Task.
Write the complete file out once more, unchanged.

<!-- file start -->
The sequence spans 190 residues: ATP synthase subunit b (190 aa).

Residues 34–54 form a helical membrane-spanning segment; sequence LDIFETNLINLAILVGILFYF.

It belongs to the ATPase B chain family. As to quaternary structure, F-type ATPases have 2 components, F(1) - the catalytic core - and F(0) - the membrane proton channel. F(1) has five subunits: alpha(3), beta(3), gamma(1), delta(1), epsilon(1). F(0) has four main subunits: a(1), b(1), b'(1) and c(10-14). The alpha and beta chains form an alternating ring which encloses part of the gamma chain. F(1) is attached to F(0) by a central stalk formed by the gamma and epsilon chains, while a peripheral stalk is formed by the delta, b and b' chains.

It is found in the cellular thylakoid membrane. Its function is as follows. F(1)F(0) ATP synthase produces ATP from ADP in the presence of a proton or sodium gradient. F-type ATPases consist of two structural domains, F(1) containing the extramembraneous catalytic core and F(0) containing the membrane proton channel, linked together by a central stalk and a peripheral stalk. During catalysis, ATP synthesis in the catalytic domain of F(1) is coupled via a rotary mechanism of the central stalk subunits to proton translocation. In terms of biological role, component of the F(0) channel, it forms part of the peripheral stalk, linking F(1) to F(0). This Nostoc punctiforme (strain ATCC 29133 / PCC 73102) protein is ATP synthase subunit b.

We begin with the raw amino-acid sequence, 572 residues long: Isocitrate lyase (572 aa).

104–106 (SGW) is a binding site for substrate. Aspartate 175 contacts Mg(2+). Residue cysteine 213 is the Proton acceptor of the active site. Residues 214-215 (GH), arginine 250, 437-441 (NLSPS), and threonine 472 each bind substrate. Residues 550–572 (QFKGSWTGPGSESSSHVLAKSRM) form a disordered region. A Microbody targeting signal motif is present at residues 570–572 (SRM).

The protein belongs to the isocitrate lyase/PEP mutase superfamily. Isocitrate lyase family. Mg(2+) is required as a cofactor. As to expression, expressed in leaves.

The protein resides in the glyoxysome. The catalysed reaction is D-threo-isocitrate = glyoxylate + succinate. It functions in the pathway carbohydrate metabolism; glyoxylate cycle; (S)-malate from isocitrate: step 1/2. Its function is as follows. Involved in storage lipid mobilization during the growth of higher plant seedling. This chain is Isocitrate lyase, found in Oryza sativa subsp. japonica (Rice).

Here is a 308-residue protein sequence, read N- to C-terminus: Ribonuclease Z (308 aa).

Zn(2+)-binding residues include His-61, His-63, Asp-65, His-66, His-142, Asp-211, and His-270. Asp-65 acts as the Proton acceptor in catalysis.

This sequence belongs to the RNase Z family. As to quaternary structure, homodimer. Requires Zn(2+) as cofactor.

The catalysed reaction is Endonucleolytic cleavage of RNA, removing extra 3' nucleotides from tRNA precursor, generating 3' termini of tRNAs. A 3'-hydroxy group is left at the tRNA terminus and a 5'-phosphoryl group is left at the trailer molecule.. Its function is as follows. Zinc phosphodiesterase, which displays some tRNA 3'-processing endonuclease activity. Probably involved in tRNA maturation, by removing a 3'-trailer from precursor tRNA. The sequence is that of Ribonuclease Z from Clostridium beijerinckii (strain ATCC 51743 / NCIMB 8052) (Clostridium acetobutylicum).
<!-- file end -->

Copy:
The sequence spans 190 residues: ATP synthase subunit b (190 aa).

Residues 34–54 form a helical membrane-spanning segment; sequence LDIFETNLINLAILVGILFYF.

It belongs to the ATPase B chain family. As to quaternary structure, F-type ATPases have 2 components, F(1) - the catalytic core - and F(0) - the membrane proton channel. F(1) has five subunits: alpha(3), beta(3), gamma(1), delta(1), epsilon(1). F(0) has four main subunits: a(1), b(1), b'(1) and c(10-14). The alpha and beta chains form an alternating ring which encloses part of the gamma chain. F(1) is attached to F(0) by a central stalk formed by the gamma and epsilon chains, while a peripheral stalk is formed by the delta, b and b' chains.

It is found in the cellular thylakoid membrane. Its function is as follows. F(1)F(0) ATP synthase produces ATP from ADP in the presence of a proton or sodium gradient. F-type ATPases consist of two structural domains, F(1) containing the extramembraneous catalytic core and F(0) containing the membrane proton channel, linked together by a central stalk and a peripheral stalk. During catalysis, ATP synthesis in the catalytic domain of F(1) is coupled via a rotary mechanism of the central stalk subunits to proton translocation. In terms of biological role, component of the F(0) channel, it forms part of the peripheral stalk, linking F(1) to F(0). This Nostoc punctiforme (strain ATCC 29133 / PCC 73102) protein is ATP synthase subunit b.

We begin with the raw amino-acid sequence, 572 residues long: Isocitrate lyase (572 aa).

104–106 (SGW) is a binding site for substrate. Aspartate 175 contacts Mg(2+). Residue cysteine 213 is the Proton acceptor of the active site. Residues 214-215 (GH), arginine 250, 437-441 (NLSPS), and threonine 472 each bind substrate. Residues 550–572 (QFKGSWTGPGSESSSHVLAKSRM) form a disordered region. A Microbody targeting signal motif is present at residues 570–572 (SRM).

The protein belongs to the isocitrate lyase/PEP mutase superfamily. Isocitrate lyase family. Mg(2+) is required as a cofactor. As to expression, expressed in leaves.

The protein resides in the glyoxysome. The catalysed reaction is D-threo-isocitrate = glyoxylate + succinate. It functions in the pathway carbohydrate metabolism; glyoxylate cycle; (S)-malate from isocitrate: step 1/2. Its function is as follows. Involved in storage lipid mobilization during the growth of higher plant seedling. This chain is Isocitrate lyase, found in Oryza sativa subsp. japonica (Rice).

Here is a 308-residue protein sequence, read N- to C-terminus: Ribonuclease Z (308 aa).

Zn(2+)-binding residues include His-61, His-63, Asp-65, His-66, His-142, Asp-211, and His-270. Asp-65 acts as the Proton acceptor in catalysis.

This sequence belongs to the RNase Z family. As to quaternary structure, homodimer. Requires Zn(2+) as cofactor.

The catalysed reaction is Endonucleolytic cleavage of RNA, removing extra 3' nucleotides from tRNA precursor, generating 3' termini of tRNAs. A 3'-hydroxy group is left at the tRNA terminus and a 5'-phosphoryl group is left at the trailer molecule.. Its function is as follows. Zinc phosphodiesterase, which displays some tRNA 3'-processing endonuclease activity. Probably involved in tRNA maturation, by removing a 3'-trailer from precursor tRNA. The sequence is that of Ribonuclease Z from Clostridium beijerinckii (strain ATCC 51743 / NCIMB 8052) (Clostridium acetobutylicum).